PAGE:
Other than its core, I’ve re-discovered and learnt to appreciate another aspect of the orange, its zest. Although I’ve mindlessly followed recipes, which have called for orange zest to be added into stews and baked goods, I guess I never really did stop to consider the real oomph that gives to the foods it is added to… until last week. Inspired by a Homemade Spaghetti with Lobster, Basil and Orange Oil dish that I had in Union Square Café, where the orange oil played a primary role in lifting the dish and giving it subtle citrus accent, I started off my orange-obsession weekend by infusing orange oil. Once I started zesting, the scent of the natural orange oil was addictive, I could not stop! I started looking for other ways that I could transform orange peels that I normally trash after extracted their juicy pulp. After an afternoon of zesting, cooking random orange zest recipes, cleaning out my fridge of my leftovers, I'm quite chuffed that I managed to put together a rather pretentious Union Square Café wannabe home-cooked lunch dish what I now call my Double-Orange Capellini with Prawns and that took me nearly 2 hours to complete.

Double-Orange Angel Hair with Prawns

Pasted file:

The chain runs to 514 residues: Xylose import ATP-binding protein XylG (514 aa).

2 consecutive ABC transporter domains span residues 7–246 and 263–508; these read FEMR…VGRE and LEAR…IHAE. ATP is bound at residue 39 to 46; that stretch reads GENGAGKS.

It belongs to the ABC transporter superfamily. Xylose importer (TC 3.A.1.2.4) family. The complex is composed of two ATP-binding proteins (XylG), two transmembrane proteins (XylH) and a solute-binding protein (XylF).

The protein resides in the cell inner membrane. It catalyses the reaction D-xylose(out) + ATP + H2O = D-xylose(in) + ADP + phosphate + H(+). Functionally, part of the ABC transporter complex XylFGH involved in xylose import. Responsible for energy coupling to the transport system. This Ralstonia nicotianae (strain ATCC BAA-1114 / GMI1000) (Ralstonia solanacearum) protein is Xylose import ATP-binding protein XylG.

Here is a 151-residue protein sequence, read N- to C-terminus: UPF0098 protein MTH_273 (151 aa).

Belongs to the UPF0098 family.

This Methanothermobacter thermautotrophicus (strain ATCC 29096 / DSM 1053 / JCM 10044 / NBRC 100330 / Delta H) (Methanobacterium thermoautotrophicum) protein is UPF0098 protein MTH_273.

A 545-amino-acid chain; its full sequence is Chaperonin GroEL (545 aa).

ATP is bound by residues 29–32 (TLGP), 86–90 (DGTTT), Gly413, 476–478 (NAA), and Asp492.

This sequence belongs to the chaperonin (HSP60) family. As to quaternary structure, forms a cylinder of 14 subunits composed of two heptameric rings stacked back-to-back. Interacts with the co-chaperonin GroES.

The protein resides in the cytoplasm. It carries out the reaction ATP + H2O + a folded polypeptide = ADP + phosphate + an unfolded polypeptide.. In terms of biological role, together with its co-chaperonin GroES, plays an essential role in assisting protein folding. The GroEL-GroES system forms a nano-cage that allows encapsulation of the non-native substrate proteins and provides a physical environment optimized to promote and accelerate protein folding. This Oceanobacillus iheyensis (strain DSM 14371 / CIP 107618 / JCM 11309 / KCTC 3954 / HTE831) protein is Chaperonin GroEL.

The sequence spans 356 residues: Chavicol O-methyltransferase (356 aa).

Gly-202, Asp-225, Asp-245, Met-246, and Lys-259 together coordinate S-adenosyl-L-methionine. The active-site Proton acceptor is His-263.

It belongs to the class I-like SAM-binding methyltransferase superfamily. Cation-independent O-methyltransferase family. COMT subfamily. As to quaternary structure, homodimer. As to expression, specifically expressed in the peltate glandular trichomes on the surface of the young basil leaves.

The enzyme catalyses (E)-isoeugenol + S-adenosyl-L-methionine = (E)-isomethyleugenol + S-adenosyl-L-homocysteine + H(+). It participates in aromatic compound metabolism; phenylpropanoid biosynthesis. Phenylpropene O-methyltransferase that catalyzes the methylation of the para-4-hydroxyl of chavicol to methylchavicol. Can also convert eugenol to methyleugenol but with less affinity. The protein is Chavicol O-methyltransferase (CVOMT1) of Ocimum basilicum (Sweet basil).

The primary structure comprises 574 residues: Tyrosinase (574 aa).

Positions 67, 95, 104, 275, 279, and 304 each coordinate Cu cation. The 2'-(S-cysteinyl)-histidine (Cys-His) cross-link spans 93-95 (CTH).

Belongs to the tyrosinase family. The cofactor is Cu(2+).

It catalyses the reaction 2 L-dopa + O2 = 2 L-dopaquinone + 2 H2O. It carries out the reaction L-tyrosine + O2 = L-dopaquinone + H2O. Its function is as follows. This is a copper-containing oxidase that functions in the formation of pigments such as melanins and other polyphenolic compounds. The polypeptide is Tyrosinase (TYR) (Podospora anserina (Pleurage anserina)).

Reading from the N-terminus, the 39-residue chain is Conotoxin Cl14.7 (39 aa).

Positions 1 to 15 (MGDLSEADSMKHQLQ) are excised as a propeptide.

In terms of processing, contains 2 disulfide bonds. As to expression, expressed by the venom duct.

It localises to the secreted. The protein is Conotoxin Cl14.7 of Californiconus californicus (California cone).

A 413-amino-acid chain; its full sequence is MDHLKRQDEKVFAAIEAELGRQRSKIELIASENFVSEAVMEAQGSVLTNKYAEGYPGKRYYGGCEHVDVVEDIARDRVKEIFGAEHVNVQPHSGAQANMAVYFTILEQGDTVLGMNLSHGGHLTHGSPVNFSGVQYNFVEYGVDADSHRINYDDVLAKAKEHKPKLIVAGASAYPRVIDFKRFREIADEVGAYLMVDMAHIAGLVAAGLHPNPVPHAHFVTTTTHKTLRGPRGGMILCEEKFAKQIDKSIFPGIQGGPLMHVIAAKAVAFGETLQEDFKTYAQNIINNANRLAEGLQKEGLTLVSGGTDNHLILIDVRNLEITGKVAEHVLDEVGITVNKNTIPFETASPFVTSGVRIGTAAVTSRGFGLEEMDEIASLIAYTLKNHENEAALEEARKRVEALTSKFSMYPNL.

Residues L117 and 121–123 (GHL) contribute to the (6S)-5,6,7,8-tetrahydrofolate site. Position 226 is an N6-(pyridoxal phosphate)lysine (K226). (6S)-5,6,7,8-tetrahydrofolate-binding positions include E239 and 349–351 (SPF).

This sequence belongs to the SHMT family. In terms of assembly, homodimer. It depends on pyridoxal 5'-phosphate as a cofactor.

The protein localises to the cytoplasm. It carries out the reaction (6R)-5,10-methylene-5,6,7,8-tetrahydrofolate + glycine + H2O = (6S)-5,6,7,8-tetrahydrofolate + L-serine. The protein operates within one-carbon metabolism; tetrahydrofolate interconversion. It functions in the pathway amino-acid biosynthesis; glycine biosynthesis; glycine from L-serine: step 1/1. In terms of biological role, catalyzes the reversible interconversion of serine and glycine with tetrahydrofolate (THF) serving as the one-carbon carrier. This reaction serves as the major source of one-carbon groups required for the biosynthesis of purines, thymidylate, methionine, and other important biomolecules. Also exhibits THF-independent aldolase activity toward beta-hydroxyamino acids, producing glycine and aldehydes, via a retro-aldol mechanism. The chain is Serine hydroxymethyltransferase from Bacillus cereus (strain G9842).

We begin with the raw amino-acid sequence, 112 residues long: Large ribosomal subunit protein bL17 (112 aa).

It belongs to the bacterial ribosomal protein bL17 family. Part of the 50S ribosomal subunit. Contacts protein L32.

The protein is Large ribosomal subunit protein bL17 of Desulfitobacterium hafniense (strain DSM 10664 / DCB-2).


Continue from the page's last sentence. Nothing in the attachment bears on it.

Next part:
Serves 2

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1 Tbsp Olive oil
1-2 cloves Garlic, peeled and chopped
½ tin of whole Roma tomatoes, crush tomatoes
6 Prawns, shelled and minced
150 g Angel hair
5 Basil leaves, chiffonade
Orange oil (recipe follows)
Orange zest confit (recipe follows)

1. Heat olive oil in a frying pan and sauté garlic until fragrant. Add crushed tomatoes and 50 ml water, then simmer, uncovered for 10 minutes. Season with salt and pepper. Set aside.
2. Bring a pot of salted water to the boil. Cook angel hair until al dente, then drain and save some of the boiling liquid.
3. Heat a frying-pan with butter, sauté prawns, and then add sauce to heat through. Remove from heat, add pasta and basil, then toss and mix well.
4. Drizzle with orange oil and garnish with orange zest.

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Orange oil
Makes about 250 ml or 1 cup

250 ml Olive oil
Zest of 1 orange
¼ tsp black peppercorns
Pinch of salt

1. Combine all ingredients in a small heavy-bottom pot and bring to a simmer on medium heat.